What actions has DHS taken to reduce the vulnerability of chemical facilities to sabotage or theft of chemicals that could be used in an explosive device or chemical weapon?

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The area of chemical security is part of the overall purview of the US Department of Homeland Security (DHS). Chemical Facilities are an important component of what DHS identifies as the Chemical Sector Infrastructure.

DHS has a number of programs and resources to assist private industry, the public sector, and law enforcement with securing chemical facilities from threats including cyber attacks, biohazards, theft, and diversion for use in weapons.

One key regulatory security-related program is the Chemical Facility Anti-Terrorism Standards (CFATS), which focuses on high-risk chemical facilities. CFATS aims to ensure that such facilities’ security measures are adequate for reducing risks associated with hazardous chemicals. Another important program is the proposed Ammonium Nitrate Security Program (ANSP), a regulatory program for purchaser and seller registration. It is intended to reduce the likelihood of a terrorist attack associated with the misuse of ammonium nitrate. Among the recent measures introduced are the Personnel Surety Program, which improves the vetting of individuals who have access to critical assets and restricted areas.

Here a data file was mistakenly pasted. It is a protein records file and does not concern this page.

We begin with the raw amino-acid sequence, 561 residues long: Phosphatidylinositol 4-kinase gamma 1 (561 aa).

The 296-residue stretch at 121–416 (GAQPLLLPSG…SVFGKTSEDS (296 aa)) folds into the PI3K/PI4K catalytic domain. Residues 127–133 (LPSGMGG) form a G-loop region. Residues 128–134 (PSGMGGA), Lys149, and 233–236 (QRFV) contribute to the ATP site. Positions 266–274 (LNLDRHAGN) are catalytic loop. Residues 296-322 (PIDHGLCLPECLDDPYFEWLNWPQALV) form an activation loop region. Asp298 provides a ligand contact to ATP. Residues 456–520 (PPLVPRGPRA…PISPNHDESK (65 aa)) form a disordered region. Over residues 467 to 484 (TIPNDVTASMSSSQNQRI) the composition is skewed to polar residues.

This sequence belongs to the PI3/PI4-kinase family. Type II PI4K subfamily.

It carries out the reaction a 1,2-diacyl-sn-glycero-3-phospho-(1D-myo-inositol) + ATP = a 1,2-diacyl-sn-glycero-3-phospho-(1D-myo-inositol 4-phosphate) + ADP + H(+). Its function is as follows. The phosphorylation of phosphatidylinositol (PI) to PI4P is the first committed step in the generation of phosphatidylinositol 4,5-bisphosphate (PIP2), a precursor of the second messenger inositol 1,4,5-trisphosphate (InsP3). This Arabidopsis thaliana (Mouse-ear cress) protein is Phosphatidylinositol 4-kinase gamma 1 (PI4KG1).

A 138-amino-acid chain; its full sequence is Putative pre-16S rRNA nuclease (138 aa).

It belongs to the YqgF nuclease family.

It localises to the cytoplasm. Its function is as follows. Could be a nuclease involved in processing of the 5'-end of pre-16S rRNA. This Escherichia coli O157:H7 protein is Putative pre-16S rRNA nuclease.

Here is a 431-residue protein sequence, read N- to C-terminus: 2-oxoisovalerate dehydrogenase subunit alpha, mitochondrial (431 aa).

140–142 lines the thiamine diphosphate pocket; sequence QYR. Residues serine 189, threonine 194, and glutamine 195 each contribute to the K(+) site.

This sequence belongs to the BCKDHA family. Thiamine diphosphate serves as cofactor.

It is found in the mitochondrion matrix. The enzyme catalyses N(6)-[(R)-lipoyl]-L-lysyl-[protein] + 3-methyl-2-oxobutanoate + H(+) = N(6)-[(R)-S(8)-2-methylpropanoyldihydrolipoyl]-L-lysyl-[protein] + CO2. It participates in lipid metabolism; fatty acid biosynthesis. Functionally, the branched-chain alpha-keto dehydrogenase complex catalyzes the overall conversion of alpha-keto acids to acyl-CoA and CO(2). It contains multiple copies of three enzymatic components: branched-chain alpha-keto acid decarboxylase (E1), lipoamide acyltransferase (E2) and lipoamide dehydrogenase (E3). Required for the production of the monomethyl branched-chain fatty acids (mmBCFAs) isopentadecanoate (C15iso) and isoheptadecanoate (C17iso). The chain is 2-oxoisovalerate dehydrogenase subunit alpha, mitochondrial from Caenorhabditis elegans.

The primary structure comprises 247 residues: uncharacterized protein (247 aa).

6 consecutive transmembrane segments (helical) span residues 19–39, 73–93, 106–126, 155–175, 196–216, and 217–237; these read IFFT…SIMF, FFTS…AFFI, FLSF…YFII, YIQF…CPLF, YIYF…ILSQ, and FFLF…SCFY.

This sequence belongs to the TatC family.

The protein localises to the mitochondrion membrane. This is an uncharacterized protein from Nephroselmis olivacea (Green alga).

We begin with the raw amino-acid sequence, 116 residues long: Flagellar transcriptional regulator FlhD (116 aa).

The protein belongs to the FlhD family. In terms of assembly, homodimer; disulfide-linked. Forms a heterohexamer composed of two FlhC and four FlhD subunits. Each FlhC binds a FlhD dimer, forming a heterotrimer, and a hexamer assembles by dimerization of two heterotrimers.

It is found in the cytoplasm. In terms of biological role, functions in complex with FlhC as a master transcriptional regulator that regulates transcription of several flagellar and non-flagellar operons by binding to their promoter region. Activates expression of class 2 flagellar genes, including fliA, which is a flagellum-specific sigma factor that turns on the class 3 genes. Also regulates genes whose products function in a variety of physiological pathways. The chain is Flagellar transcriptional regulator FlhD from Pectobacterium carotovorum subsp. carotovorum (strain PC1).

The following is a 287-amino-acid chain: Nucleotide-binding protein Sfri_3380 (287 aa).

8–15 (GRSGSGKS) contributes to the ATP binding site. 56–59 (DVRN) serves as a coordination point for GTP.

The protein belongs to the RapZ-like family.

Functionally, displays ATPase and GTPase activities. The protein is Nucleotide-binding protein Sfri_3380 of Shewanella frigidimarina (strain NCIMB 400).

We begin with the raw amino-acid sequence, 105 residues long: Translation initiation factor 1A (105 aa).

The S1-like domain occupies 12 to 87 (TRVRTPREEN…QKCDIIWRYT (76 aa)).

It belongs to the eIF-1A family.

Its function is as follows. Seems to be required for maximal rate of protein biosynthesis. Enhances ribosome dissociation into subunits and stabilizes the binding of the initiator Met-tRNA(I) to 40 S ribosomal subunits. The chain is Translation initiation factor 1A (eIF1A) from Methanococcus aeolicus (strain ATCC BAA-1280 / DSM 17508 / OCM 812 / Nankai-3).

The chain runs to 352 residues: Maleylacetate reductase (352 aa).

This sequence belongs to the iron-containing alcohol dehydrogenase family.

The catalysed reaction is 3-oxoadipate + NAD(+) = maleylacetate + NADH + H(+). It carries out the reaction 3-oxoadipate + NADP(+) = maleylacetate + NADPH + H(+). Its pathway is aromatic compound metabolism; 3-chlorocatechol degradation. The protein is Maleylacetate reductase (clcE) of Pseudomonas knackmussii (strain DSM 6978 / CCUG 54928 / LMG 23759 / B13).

In working with the Chemical Sector, DHS organizes numerous events each year in which stakeholders and DHS can exchange security-related information and share chemical-security related best practices. Furthermore, the Chemical Sector-Specific Agency offers knowledge and expertise for the collaborative development, coordination, and implementation of programs that will improve security and resilience.

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